One of the most fascinating things about manga is that romance isn't a genre solely directed towards women. Oh, to be sure comics directed at girls arOne of the most fascinating things about manga is that romance isn't a genre solely directed towards women. Oh, to be sure comics directed at girls are more likely to be romantic than those directed at boys, but even a boys' magazine like Shonen Jump -- the home of Dragonball, One Piece and Naruto -- will run romances like Nisekoi and Kimagure Orange Road. Some are fanservicey harem comedies (Haganai, Love Hina), but plenty are serious soap operas (Good Ending, A Town Where You Live). What they all have in common, though, is a very male perspective on relationships, whether they're approaching in from a slapstick comedy angle, or melodramatic angst, or a wistful look back at youth.
Horimiya is different though. It runs in a magazine aimed at teenage boys, but in content it's not much different from girls' series like My Little Monster, Say I Love You or Blue Spring Ride -- well, there's not as much sparkling going on, but other than that. The story is even told primarily from the perspective of a girl.
Our main character is Hori, a popular girl at school who turns into a completely homebody in her off-time, taking care of her little brother and handling all the housework while her parents are both busy with work. She has a classmate named Miyamura who looks and acts like a reclusive geek in class, but is secretly tatted-up and pierced all over (a big no-no in Japanese schools). When they discover each other's secret side, they begin hanging out together, even though they have to keep the reason secret from their classmates.
While female-oriented romance (both in Japan and the US) can often have problematic content, and the male-oriented stuff in Japan is often objectifying, Horimiya is just straight-up fun, similar to My Love Story but with a stronger plot, with all the characters being fun people who treat each other with respect....more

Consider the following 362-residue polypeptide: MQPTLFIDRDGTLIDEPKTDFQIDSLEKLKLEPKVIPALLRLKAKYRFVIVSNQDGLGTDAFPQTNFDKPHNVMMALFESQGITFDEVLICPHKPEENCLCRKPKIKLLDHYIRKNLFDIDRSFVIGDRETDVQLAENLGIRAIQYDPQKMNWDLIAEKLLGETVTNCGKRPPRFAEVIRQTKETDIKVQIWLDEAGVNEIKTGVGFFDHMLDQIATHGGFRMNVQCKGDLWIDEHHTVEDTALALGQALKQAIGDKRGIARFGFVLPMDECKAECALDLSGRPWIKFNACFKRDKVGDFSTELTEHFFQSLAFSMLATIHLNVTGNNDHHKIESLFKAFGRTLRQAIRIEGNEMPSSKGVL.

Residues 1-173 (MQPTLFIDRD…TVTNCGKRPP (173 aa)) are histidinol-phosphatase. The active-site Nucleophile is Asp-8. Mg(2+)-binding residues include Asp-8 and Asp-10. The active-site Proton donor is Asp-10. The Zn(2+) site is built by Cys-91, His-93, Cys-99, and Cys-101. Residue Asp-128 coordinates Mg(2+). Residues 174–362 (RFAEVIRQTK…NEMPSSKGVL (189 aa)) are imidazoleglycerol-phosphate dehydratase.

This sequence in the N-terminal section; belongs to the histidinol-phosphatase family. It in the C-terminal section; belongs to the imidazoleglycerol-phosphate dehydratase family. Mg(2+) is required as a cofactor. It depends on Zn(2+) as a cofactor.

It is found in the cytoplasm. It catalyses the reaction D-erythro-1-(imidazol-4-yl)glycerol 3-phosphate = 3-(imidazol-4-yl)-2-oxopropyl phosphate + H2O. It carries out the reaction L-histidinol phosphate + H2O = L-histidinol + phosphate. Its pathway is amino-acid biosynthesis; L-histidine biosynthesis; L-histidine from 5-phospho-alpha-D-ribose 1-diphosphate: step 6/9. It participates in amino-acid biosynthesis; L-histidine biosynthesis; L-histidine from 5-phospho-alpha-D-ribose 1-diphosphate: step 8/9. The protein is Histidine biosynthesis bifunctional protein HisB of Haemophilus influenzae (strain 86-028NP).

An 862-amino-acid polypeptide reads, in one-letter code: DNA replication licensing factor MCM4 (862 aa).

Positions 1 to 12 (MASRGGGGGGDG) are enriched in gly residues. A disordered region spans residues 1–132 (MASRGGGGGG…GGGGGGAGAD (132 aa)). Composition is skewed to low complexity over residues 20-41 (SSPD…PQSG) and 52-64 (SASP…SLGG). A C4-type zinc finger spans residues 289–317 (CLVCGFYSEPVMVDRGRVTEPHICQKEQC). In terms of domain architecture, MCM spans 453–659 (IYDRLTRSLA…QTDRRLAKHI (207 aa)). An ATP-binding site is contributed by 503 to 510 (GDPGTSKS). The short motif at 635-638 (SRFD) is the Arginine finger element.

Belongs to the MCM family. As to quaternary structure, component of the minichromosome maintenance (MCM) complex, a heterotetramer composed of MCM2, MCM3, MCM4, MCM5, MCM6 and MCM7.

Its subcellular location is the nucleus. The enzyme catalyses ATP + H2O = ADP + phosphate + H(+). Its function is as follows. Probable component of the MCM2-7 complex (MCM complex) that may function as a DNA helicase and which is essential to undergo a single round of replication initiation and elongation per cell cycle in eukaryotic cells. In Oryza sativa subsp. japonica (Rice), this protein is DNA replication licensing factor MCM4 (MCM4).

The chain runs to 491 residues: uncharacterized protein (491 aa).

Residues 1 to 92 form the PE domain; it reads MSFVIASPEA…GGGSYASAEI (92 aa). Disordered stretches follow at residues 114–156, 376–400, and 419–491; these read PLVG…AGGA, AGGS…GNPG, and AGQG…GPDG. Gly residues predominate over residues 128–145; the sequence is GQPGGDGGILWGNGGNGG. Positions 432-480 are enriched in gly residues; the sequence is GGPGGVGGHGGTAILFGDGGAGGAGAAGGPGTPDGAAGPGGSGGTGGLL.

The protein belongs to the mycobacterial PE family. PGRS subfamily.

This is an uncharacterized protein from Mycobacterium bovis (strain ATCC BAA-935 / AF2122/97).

For a minute there, I thought we were going to get a reprieve from the dark and gruesome and return to the light and fluffy zombie romance stuff. ButFor a minute there, I thought we were going to get a reprieve from the dark and gruesome and return to the light and fluffy zombie romance stuff. But no. Looks like the story's only going to get darker in the last two volumes....more
With the completely-not-surprising about Yozora's true identity and relation to Kodaka, the series starts off in a new direction. Even though Yozora iWith the completely-not-surprising about Yozora's true identity and relation to Kodaka, the series starts off in a new direction. Even though Yozora is the star of this volume (the first and last chapters are devoted to her, and she features prominently in the middle two), Rika steps up her game, tag-teaming Sena with Yozora's help and then ditching her glasses to make herself more attractive. The final chapter gives us a new perspective on Yozora, retelling the start of the series from her perspective and showing that she wasn't quite as crazy as she appeared at the time. On the downside, the rest of the cast gets squeezed out of the story -- Yukimura shows up and delivers a few good laughs, but Maria's barely present and Kobato doesn't even appear....more